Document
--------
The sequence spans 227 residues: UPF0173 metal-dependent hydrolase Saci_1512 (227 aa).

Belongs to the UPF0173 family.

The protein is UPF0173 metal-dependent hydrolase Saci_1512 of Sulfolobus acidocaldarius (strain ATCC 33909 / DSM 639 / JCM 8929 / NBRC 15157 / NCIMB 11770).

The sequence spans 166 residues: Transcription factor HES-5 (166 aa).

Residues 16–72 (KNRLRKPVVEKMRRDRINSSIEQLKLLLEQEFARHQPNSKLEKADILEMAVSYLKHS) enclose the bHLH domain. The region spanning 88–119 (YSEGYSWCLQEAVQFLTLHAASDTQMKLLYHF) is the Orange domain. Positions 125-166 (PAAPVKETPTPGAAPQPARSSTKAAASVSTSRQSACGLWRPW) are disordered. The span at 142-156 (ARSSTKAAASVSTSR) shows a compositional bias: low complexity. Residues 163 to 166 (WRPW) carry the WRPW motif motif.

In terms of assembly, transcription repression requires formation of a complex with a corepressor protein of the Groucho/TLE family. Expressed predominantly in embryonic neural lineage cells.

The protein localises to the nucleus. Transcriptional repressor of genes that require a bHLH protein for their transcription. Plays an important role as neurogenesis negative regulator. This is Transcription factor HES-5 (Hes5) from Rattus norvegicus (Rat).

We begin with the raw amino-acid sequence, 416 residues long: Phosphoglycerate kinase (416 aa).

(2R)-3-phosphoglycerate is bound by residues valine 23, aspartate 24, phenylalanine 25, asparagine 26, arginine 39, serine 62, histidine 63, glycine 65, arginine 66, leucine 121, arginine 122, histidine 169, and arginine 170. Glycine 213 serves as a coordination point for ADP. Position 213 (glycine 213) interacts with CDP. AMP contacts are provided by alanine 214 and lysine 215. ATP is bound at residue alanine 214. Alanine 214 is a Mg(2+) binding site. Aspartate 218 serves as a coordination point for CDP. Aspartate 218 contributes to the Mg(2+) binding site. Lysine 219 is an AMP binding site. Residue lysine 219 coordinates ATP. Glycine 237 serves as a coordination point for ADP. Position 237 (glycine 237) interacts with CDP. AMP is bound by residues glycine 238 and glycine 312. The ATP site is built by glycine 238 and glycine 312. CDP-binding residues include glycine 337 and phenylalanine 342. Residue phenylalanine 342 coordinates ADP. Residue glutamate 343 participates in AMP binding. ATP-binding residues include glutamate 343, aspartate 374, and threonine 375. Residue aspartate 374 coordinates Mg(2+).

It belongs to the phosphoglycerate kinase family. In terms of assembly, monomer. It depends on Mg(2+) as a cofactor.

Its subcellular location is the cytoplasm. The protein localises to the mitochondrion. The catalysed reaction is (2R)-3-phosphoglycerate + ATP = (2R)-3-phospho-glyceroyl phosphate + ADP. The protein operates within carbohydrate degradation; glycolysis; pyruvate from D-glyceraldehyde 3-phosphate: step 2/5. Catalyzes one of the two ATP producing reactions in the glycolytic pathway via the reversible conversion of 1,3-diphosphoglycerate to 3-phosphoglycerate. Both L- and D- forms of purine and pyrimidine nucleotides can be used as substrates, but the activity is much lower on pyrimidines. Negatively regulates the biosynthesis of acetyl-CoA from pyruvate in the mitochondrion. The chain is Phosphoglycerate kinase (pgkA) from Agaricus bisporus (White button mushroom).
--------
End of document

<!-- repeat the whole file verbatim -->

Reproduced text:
The sequence spans 227 residues: UPF0173 metal-dependent hydrolase Saci_1512 (227 aa).

Belongs to the UPF0173 family.

The protein is UPF0173 metal-dependent hydrolase Saci_1512 of Sulfolobus acidocaldarius (strain ATCC 33909 / DSM 639 / JCM 8929 / NBRC 15157 / NCIMB 11770).

The sequence spans 166 residues: Transcription factor HES-5 (166 aa).

Residues 16–72 (KNRLRKPVVEKMRRDRINSSIEQLKLLLEQEFARHQPNSKLEKADILEMAVSYLKHS) enclose the bHLH domain. The region spanning 88–119 (YSEGYSWCLQEAVQFLTLHAASDTQMKLLYHF) is the Orange domain. Positions 125-166 (PAAPVKETPTPGAAPQPARSSTKAAASVSTSRQSACGLWRPW) are disordered. The span at 142-156 (ARSSTKAAASVSTSR) shows a compositional bias: low complexity. Residues 163 to 166 (WRPW) carry the WRPW motif motif.

In terms of assembly, transcription repression requires formation of a complex with a corepressor protein of the Groucho/TLE family. Expressed predominantly in embryonic neural lineage cells.

The protein localises to the nucleus. Transcriptional repressor of genes that require a bHLH protein for their transcription. Plays an important role as neurogenesis negative regulator. This is Transcription factor HES-5 (Hes5) from Rattus norvegicus (Rat).

We begin with the raw amino-acid sequence, 416 residues long: Phosphoglycerate kinase (416 aa).

(2R)-3-phosphoglycerate is bound by residues valine 23, aspartate 24, phenylalanine 25, asparagine 26, arginine 39, serine 62, histidine 63, glycine 65, arginine 66, leucine 121, arginine 122, histidine 169, and arginine 170. Glycine 213 serves as a coordination point for ADP. Position 213 (glycine 213) interacts with CDP. AMP contacts are provided by alanine 214 and lysine 215. ATP is bound at residue alanine 214. Alanine 214 is a Mg(2+) binding site. Aspartate 218 serves as a coordination point for CDP. Aspartate 218 contributes to the Mg(2+) binding site. Lysine 219 is an AMP binding site. Residue lysine 219 coordinates ATP. Glycine 237 serves as a coordination point for ADP. Position 237 (glycine 237) interacts with CDP. AMP is bound by residues glycine 238 and glycine 312. The ATP site is built by glycine 238 and glycine 312. CDP-binding residues include glycine 337 and phenylalanine 342. Residue phenylalanine 342 coordinates ADP. Residue glutamate 343 participates in AMP binding. ATP-binding residues include glutamate 343, aspartate 374, and threonine 375. Residue aspartate 374 coordinates Mg(2+).

It belongs to the phosphoglycerate kinase family. In terms of assembly, monomer. It depends on Mg(2+) as a cofactor.

Its subcellular location is the cytoplasm. The protein localises to the mitochondrion. The catalysed reaction is (2R)-3-phosphoglycerate + ATP = (2R)-3-phospho-glyceroyl phosphate + ADP. The protein operates within carbohydrate degradation; glycolysis; pyruvate from D-glyceraldehyde 3-phosphate: step 2/5. Catalyzes one of the two ATP producing reactions in the glycolytic pathway via the reversible conversion of 1,3-diphosphoglycerate to 3-phosphoglycerate. Both L- and D- forms of purine and pyrimidine nucleotides can be used as substrates, but the activity is much lower on pyrimidines. Negatively regulates the biosynthesis of acetyl-CoA from pyruvate in the mitochondrion. The chain is Phosphoglycerate kinase (pgkA) from Agaricus bisporus (White button mushroom).